The Senate has advised the Federal Government to approve the sale of its 40 per cent stake in the power sector to foreign investors due to incessant bailout funds to Electricity Distribution Companies, DISCOs, without commensurate improvement in power supply.
This came as Senate President, Ahmed Lawan, said private investors should be allowed to invest and take ownership of the sector to put an end to the challenges therein.
Lawan, who disclosed this in Abuja, while receiving the management team of the Transmission Company of Nigeria, TCN, led by the Managing Director, Usman Mohammed, said: “As stipulated in the Power Sector Privatisation Act 2005, private investors should be allowed to invest and take ownership of the sector to put an end to the challenges being faced.
“The 40 per cent holding of the Federal Government as stipulated in the Power Privatisation Act 2005 may also be more beneficial to the nation if it is sold to foreign investors with technical know-how.
“It is not in the interest of the government to keep disbursing bailout funds to DISCOs without commensurate improvement in power supply.”
Lawan also assured TCN of the Senate’s support on its proposed recapitalisation of DISCOs and the Transmission Rehabilitation and Expansion Programme, TREP.
However, reacting to the development, former Chairman and Chief Executive Officer, Nigerian Electricity Regulatory Commission, NERC, Dr. Sam Amadi, said: “I agree that the government should stop all this bailout money to the DISCOs. It is corruption and illegitimate wealth transfer.
“When we were in NERC, we did same in the belief that the DISCOs will, henceforth, stand on their feet. But they have not. There is no more gain in government more than they would have spent with public commercial entities six years after privatization. It’s senseless.
“We have to admit that the experiment failed or has not worked and we should look for a better way to manage the inefficiency. I do not agree that government should go through any process of selling to ordinary investors.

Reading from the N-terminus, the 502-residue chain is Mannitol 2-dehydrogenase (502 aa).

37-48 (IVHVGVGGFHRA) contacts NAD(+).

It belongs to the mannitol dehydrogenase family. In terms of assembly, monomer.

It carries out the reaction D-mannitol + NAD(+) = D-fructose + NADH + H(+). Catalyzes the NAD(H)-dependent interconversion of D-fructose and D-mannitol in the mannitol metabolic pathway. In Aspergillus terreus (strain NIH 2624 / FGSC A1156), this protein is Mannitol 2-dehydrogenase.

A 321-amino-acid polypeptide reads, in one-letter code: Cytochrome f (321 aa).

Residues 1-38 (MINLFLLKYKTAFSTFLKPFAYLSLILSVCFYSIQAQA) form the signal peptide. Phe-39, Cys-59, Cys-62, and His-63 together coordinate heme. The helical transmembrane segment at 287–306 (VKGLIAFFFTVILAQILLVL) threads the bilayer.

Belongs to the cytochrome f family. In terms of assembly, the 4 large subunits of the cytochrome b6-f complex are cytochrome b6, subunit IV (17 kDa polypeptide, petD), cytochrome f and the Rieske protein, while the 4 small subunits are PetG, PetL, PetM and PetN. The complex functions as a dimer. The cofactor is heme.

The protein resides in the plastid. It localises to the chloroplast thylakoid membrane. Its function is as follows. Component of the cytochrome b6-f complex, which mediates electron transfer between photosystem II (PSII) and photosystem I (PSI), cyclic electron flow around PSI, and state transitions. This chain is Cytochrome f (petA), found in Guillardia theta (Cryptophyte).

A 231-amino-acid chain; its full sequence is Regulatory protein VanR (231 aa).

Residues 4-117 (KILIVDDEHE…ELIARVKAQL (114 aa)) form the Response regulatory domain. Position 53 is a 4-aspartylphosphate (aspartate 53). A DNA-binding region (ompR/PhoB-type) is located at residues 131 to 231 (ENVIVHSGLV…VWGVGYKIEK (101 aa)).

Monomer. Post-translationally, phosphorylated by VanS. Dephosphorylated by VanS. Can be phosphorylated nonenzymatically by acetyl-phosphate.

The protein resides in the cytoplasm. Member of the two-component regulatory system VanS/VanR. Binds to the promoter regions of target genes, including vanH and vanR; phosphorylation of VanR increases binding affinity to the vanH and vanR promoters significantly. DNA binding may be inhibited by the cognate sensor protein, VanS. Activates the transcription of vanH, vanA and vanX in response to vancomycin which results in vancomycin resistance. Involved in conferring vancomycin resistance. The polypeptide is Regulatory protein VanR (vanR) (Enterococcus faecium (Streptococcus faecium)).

“Government should either commercialise the 40 percent stake and hold it in a public trust and invite private managers to manage that shareholding on its behalf or divest to institutional investors who have competence and financial capacity to manage the assets.”
Also reacting, Chairman and partner of Energy and Natural Resources at Bloomfield Law, Ayodele Oni, said: “The first thing I believe the government should do is to address the tariff structure. If the tariff is not cost reflective, I do not think the 40 percent stake can be sold.
“Imagine producing for N2.0 and you are forced to sell for N1.0, which is a loss. Nobody is going to invest in such a business.
“Once this is corrected, I think the next step is to address the issue of energy theft across the sector. Also, they need to look at the transmission network, if it can supply adequate electricity.
“I do not think DISCOs are the right people to sell this stake, if there is urgent need to do so. The DISCOs have not shown that they have the capacity to handle it.
“Almost all the DISCOs borrowed between 70 and 100 per cent capital to buy the 60 percent stake they possess now, through shareholders or bank loans.
“Even after buying, they will not have funds to improve the network. The government is even helping them with bailout out funds. NERC is also helping them out with metering too. It is best we look for international investors that have been tested and proven elsewhere with financial stability, if the stake must be sold.”